As the country joins together to remember those who made the ultimate sacrifice in the First World War, which began 100 years ago this week, we feature our second article on the role Kirriemuir played in The Great War.
Retired Webster’s High School history teacher Alison Summers writes: “Although no one knew in August 1914 how terrible the Great War was going to be, its impact had already been felt in Kirriemuir during that first month of hostilities (see part one last week).
“The local paper of the time, the Kirriemuir Free Press, recorded how, along with the rest of the country, the town answered the call to arms. Now, as summer turned to autumn, a recruiting drive aimed at those young and fit for service was stepped up, with meetings being held and individual recruiters operating in the town and surrounding area.
“Speakers urged the youth of the town to respond urgently to Lord Kitchener’s Appeal so that they would not be seen as last to join up. Shops and businesses encouraged customers to buy tobacco and sweets, which could be sent direct to the front to keep up the morale of those already in action in France.
“Readers of the local press could keep up with news of those in service with letters straight from the front describing in graphic detail the devastating experience of coming under shellfire, or being holed up in early trenches in a sea of mud, unable to shave for a week.
“A regular roll of honour recorded the increasing number of local men who had joined the colours and one father in the town was specially noted as having six sons serving in the struggle against the enemy.
“While for those at home the seasonal cycle continued with the harvest completed and the potato-lifting underway, more recruits from the area left for the trenches in France.
“In the midst of events of local importance, such as the opening of a new Reading Room and Library and the appointment of another Rector at Webster’s Seminary, people could not forget that there was a war going on. Cortachy Castle a few miles away had become an active recruiting station and then a refuge for wounded soldiers. Even the local shopkeepers reminded the public that they should follow the progress of the fighting by buying Nelson’s Portfolio of War Pictures or show their support for King and Country by buying patriotic tea tins emblazoned with pictures of Kitchener or Jellicoe.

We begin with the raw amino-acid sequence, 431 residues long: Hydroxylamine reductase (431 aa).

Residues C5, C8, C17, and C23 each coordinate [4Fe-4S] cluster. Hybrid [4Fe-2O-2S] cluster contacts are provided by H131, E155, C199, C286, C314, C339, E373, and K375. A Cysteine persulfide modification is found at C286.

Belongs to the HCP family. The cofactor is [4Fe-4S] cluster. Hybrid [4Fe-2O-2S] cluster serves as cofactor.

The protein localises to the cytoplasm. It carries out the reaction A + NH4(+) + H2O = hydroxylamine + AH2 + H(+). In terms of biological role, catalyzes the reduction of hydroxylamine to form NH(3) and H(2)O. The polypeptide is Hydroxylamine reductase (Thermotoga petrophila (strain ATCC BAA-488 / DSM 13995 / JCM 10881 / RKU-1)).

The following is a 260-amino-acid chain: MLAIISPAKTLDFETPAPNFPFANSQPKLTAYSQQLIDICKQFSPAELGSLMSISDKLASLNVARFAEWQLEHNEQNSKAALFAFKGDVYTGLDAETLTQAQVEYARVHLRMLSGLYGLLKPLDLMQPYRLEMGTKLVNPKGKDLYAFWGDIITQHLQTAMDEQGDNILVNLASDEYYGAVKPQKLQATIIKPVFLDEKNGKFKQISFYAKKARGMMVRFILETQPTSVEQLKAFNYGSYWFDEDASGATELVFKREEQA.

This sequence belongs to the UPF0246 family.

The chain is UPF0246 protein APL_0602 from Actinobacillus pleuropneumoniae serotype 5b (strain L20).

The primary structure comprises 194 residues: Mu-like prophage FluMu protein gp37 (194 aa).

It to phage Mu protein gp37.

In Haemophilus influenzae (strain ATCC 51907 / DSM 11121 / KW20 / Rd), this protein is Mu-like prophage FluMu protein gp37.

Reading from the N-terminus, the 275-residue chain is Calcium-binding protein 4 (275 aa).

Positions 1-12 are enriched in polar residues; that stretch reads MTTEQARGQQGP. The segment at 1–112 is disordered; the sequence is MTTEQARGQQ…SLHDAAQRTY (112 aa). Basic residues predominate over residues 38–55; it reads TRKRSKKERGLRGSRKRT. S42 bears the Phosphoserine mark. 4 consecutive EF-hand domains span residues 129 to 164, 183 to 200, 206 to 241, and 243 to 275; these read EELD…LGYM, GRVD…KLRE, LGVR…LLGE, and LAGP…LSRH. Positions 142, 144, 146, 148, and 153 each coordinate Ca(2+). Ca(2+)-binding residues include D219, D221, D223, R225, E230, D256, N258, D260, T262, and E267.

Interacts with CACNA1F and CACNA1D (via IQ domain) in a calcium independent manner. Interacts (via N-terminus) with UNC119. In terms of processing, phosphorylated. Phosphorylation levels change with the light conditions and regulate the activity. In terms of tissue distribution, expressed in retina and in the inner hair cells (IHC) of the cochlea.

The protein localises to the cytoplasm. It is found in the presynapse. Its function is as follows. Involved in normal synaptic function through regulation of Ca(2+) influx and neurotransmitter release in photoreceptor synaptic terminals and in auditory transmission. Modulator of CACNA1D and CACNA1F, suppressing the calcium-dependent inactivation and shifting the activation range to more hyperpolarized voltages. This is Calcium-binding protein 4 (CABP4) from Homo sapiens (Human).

“The onset of winter led to a big campaign to provide comforts for the troops. Pupils at Webster’s Seminary as well as work parties in the Kirriemuir churches were busy producing socks, gloves and scarves non-stop to stave off the effects of intense cold suffered in the frontline.
“At the same time, Kirriemarians were constantly putting their hands in their pockets to contribute to Red Cross Appeals, White Heather Days, a Belgian Relief Fund or Lady Airlie’s campaign to raise money for a motor ambulance to tend to wounded soldiers in France.
“With the approach of Christmas 1914 and no quick end to the war in sight, families’ thoughts turned to relatives far away in the thick of the fighting and the need to send presents of chocolates, cakes and other treats to cheer them up and remind them of home.
“While King George’s visit to local Black Watch units had been greatly welcomed and appreciated by all, other reports from the front were distressing. Sadly, while some in the town due to a cold snap were enjoying curling on the nearby ponds, and youngsters were skating in the Den, reports of local war casualties started to appear in the newspaper.
“1914 therefore ended for those in Kirriemuir with the war very much on the minds of young and old. News of wounded soldiers (including J.M Barrie’s nephew), missing men and of one unfortunate lad who ended up in a prisoner of war camp caused anguish in several homes.
“For at least one family in the community the end of the year brought particular grief and tragedy as they received a telegram of the loss of a loved one for whom a special service was held in St Mary’s Episcopal Church.
“Yet, despite all the pain caused in local homes, there was a fierce determination to provide support for those still involved and the hope that the New Year would bring better news and even an end to hostilities. The townspeople could not have guessed that this war would go on for four more gruelling years with much more hardship and heartache to come.
“Like many other local papers at the time, the Kirrie Free Press gives us a privileged glimpse into how the start of the Great War affected Scottish communities and, as we remember 1914 in this centenary year, that is a precious insight for our 21st century generation.”